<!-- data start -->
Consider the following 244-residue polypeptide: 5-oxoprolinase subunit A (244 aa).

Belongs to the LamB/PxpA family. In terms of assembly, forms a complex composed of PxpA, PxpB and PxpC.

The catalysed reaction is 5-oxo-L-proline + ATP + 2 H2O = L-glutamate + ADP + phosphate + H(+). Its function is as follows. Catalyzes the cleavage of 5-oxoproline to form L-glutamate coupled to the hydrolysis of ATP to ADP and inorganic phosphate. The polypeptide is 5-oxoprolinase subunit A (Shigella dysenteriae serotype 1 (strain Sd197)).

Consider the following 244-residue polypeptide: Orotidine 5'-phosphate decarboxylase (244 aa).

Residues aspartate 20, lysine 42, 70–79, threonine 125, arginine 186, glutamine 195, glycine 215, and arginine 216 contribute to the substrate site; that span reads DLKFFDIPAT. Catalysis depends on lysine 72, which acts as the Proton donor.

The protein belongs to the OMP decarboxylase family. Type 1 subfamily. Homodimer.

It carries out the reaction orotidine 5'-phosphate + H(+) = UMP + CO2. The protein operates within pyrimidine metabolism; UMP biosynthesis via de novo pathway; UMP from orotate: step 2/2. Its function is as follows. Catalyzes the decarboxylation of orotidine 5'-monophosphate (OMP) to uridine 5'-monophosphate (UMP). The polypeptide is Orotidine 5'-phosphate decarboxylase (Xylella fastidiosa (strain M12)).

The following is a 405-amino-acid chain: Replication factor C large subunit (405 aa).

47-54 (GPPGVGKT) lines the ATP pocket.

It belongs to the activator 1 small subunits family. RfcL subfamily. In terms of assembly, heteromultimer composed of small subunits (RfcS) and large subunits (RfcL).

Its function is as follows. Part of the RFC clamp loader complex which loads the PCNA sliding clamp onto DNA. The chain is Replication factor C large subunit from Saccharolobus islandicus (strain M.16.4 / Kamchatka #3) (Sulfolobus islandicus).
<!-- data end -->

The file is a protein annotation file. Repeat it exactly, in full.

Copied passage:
Consider the following 244-residue polypeptide: 5-oxoprolinase subunit A (244 aa).

Belongs to the LamB/PxpA family. In terms of assembly, forms a complex composed of PxpA, PxpB and PxpC.

The catalysed reaction is 5-oxo-L-proline + ATP + 2 H2O = L-glutamate + ADP + phosphate + H(+). Its function is as follows. Catalyzes the cleavage of 5-oxoproline to form L-glutamate coupled to the hydrolysis of ATP to ADP and inorganic phosphate. The polypeptide is 5-oxoprolinase subunit A (Shigella dysenteriae serotype 1 (strain Sd197)).

Consider the following 244-residue polypeptide: Orotidine 5'-phosphate decarboxylase (244 aa).

Residues aspartate 20, lysine 42, 70–79, threonine 125, arginine 186, glutamine 195, glycine 215, and arginine 216 contribute to the substrate site; that span reads DLKFFDIPAT. Catalysis depends on lysine 72, which acts as the Proton donor.

The protein belongs to the OMP decarboxylase family. Type 1 subfamily. Homodimer.

It carries out the reaction orotidine 5'-phosphate + H(+) = UMP + CO2. The protein operates within pyrimidine metabolism; UMP biosynthesis via de novo pathway; UMP from orotate: step 2/2. Its function is as follows. Catalyzes the decarboxylation of orotidine 5'-monophosphate (OMP) to uridine 5'-monophosphate (UMP). The polypeptide is Orotidine 5'-phosphate decarboxylase (Xylella fastidiosa (strain M12)).

The following is a 405-amino-acid chain: Replication factor C large subunit (405 aa).

47-54 (GPPGVGKT) lines the ATP pocket.

It belongs to the activator 1 small subunits family. RfcL subfamily. In terms of assembly, heteromultimer composed of small subunits (RfcS) and large subunits (RfcL).

Its function is as follows. Part of the RFC clamp loader complex which loads the PCNA sliding clamp onto DNA. The chain is Replication factor C large subunit from Saccharolobus islandicus (strain M.16.4 / Kamchatka #3) (Sulfolobus islandicus).